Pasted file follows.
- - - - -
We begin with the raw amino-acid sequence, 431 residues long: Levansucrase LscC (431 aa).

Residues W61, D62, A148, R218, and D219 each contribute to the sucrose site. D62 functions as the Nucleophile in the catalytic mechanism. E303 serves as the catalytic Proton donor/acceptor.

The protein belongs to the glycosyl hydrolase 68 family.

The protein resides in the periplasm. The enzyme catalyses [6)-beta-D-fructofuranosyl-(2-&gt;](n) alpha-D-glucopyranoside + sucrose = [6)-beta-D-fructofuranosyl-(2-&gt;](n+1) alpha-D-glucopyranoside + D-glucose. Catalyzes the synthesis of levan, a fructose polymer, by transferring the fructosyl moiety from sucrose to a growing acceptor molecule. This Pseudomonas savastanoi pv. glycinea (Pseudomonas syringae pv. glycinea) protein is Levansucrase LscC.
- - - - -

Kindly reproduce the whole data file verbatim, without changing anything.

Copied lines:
We begin with the raw amino-acid sequence, 431 residues long: Levansucrase LscC (431 aa).

Residues W61, D62, A148, R218, and D219 each contribute to the sucrose site. D62 functions as the Nucleophile in the catalytic mechanism. E303 serves as the catalytic Proton donor/acceptor.

The protein belongs to the glycosyl hydrolase 68 family.

The protein resides in the periplasm. The enzyme catalyses [6)-beta-D-fructofuranosyl-(2-&gt;](n) alpha-D-glucopyranoside + sucrose = [6)-beta-D-fructofuranosyl-(2-&gt;](n+1) alpha-D-glucopyranoside + D-glucose. Catalyzes the synthesis of levan, a fructose polymer, by transferring the fructosyl moiety from sucrose to a growing acceptor molecule. This Pseudomonas savastanoi pv. glycinea (Pseudomonas syringae pv. glycinea) protein is Levansucrase LscC.